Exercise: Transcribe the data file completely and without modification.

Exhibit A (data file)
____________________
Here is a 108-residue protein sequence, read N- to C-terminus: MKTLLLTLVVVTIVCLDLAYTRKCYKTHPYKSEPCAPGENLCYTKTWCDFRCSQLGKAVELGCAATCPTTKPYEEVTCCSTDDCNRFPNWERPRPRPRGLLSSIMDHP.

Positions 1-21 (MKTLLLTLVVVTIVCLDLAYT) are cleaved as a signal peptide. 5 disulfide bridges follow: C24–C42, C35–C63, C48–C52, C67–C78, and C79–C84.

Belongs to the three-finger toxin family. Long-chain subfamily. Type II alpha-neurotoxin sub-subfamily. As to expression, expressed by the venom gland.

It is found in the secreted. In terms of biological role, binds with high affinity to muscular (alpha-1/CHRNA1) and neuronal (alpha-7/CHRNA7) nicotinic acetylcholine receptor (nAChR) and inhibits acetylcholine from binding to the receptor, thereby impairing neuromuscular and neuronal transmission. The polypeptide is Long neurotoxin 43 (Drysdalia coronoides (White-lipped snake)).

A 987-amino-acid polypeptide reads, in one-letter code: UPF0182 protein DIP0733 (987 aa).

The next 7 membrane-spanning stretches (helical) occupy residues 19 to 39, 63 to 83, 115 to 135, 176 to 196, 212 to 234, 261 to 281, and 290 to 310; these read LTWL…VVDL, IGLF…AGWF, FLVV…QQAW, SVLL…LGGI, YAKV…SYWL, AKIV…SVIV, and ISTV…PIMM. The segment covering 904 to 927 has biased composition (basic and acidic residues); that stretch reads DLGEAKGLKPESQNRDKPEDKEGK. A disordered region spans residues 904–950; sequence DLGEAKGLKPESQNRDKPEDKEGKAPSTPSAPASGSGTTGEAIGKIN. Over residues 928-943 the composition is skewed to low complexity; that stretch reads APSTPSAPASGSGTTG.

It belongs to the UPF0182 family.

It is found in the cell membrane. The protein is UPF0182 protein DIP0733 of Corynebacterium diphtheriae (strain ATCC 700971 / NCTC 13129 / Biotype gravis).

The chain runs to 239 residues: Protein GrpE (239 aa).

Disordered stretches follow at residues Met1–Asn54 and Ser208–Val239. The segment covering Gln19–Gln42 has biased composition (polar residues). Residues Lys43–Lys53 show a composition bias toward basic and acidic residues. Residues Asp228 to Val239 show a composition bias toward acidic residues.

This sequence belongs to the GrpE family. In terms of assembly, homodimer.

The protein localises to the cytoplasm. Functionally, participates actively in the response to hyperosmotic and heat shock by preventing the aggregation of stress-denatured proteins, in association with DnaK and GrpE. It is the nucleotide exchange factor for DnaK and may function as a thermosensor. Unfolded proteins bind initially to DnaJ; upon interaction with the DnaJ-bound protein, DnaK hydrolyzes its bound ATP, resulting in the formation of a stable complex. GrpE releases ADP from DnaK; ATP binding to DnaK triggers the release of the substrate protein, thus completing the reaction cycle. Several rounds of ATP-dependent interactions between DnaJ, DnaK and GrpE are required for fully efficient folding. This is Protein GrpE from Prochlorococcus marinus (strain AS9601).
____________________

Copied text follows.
Here is a 108-residue protein sequence, read N- to C-terminus: MKTLLLTLVVVTIVCLDLAYTRKCYKTHPYKSEPCAPGENLCYTKTWCDFRCSQLGKAVELGCAATCPTTKPYEEVTCCSTDDCNRFPNWERPRPRPRGLLSSIMDHP.

Positions 1-21 (MKTLLLTLVVVTIVCLDLAYT) are cleaved as a signal peptide. 5 disulfide bridges follow: C24–C42, C35–C63, C48–C52, C67–C78, and C79–C84.

Belongs to the three-finger toxin family. Long-chain subfamily. Type II alpha-neurotoxin sub-subfamily. As to expression, expressed by the venom gland.

It is found in the secreted. In terms of biological role, binds with high affinity to muscular (alpha-1/CHRNA1) and neuronal (alpha-7/CHRNA7) nicotinic acetylcholine receptor (nAChR) and inhibits acetylcholine from binding to the receptor, thereby impairing neuromuscular and neuronal transmission. The polypeptide is Long neurotoxin 43 (Drysdalia coronoides (White-lipped snake)).

A 987-amino-acid polypeptide reads, in one-letter code: UPF0182 protein DIP0733 (987 aa).

The next 7 membrane-spanning stretches (helical) occupy residues 19 to 39, 63 to 83, 115 to 135, 176 to 196, 212 to 234, 261 to 281, and 290 to 310; these read LTWL…VVDL, IGLF…AGWF, FLVV…QQAW, SVLL…LGGI, YAKV…SYWL, AKIV…SVIV, and ISTV…PIMM. The segment covering 904 to 927 has biased composition (basic and acidic residues); that stretch reads DLGEAKGLKPESQNRDKPEDKEGK. A disordered region spans residues 904–950; sequence DLGEAKGLKPESQNRDKPEDKEGKAPSTPSAPASGSGTTGEAIGKIN. Over residues 928-943 the composition is skewed to low complexity; that stretch reads APSTPSAPASGSGTTG.

It belongs to the UPF0182 family.

It is found in the cell membrane. The protein is UPF0182 protein DIP0733 of Corynebacterium diphtheriae (strain ATCC 700971 / NCTC 13129 / Biotype gravis).

The chain runs to 239 residues: Protein GrpE (239 aa).

Disordered stretches follow at residues Met1–Asn54 and Ser208–Val239. The segment covering Gln19–Gln42 has biased composition (polar residues). Residues Lys43–Lys53 show a composition bias toward basic and acidic residues. Residues Asp228 to Val239 show a composition bias toward acidic residues.

This sequence belongs to the GrpE family. In terms of assembly, homodimer.

The protein localises to the cytoplasm. Functionally, participates actively in the response to hyperosmotic and heat shock by preventing the aggregation of stress-denatured proteins, in association with DnaK and GrpE. It is the nucleotide exchange factor for DnaK and may function as a thermosensor. Unfolded proteins bind initially to DnaJ; upon interaction with the DnaJ-bound protein, DnaK hydrolyzes its bound ATP, resulting in the formation of a stable complex. GrpE releases ADP from DnaK; ATP binding to DnaK triggers the release of the substrate protein, thus completing the reaction cycle. Several rounds of ATP-dependent interactions between DnaJ, DnaK and GrpE are required for fully efficient folding. This is Protein GrpE from Prochlorococcus marinus (strain AS9601).